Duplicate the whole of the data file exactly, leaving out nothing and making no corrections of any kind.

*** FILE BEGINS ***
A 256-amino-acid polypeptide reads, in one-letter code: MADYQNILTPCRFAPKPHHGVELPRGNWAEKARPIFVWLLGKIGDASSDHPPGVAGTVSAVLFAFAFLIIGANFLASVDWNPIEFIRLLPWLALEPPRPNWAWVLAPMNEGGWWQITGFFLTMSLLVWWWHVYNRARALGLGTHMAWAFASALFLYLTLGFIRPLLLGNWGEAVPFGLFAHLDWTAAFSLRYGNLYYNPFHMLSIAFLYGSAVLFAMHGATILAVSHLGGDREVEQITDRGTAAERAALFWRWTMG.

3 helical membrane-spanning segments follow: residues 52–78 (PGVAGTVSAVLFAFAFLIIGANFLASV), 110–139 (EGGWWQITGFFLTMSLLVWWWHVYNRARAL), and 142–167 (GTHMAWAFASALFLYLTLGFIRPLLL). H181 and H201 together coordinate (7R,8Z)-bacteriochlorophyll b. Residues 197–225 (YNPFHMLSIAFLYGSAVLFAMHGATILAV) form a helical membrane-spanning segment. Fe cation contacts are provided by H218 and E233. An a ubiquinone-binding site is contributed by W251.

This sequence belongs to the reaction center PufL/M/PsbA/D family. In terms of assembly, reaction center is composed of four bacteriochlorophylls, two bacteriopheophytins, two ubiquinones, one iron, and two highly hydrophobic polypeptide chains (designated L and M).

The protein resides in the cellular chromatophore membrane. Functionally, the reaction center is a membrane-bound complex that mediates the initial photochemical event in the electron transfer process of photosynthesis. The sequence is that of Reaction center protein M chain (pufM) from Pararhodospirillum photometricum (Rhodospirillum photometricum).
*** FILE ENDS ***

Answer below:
A 256-amino-acid polypeptide reads, in one-letter code: MADYQNILTPCRFAPKPHHGVELPRGNWAEKARPIFVWLLGKIGDASSDHPPGVAGTVSAVLFAFAFLIIGANFLASVDWNPIEFIRLLPWLALEPPRPNWAWVLAPMNEGGWWQITGFFLTMSLLVWWWHVYNRARALGLGTHMAWAFASALFLYLTLGFIRPLLLGNWGEAVPFGLFAHLDWTAAFSLRYGNLYYNPFHMLSIAFLYGSAVLFAMHGATILAVSHLGGDREVEQITDRGTAAERAALFWRWTMG.

3 helical membrane-spanning segments follow: residues 52–78 (PGVAGTVSAVLFAFAFLIIGANFLASV), 110–139 (EGGWWQITGFFLTMSLLVWWWHVYNRARAL), and 142–167 (GTHMAWAFASALFLYLTLGFIRPLLL). H181 and H201 together coordinate (7R,8Z)-bacteriochlorophyll b. Residues 197–225 (YNPFHMLSIAFLYGSAVLFAMHGATILAV) form a helical membrane-spanning segment. Fe cation contacts are provided by H218 and E233. An a ubiquinone-binding site is contributed by W251.

This sequence belongs to the reaction center PufL/M/PsbA/D family. In terms of assembly, reaction center is composed of four bacteriochlorophylls, two bacteriopheophytins, two ubiquinones, one iron, and two highly hydrophobic polypeptide chains (designated L and M).

The protein resides in the cellular chromatophore membrane. Functionally, the reaction center is a membrane-bound complex that mediates the initial photochemical event in the electron transfer process of photosynthesis. The sequence is that of Reaction center protein M chain (pufM) from Pararhodospirillum photometricum (Rhodospirillum photometricum).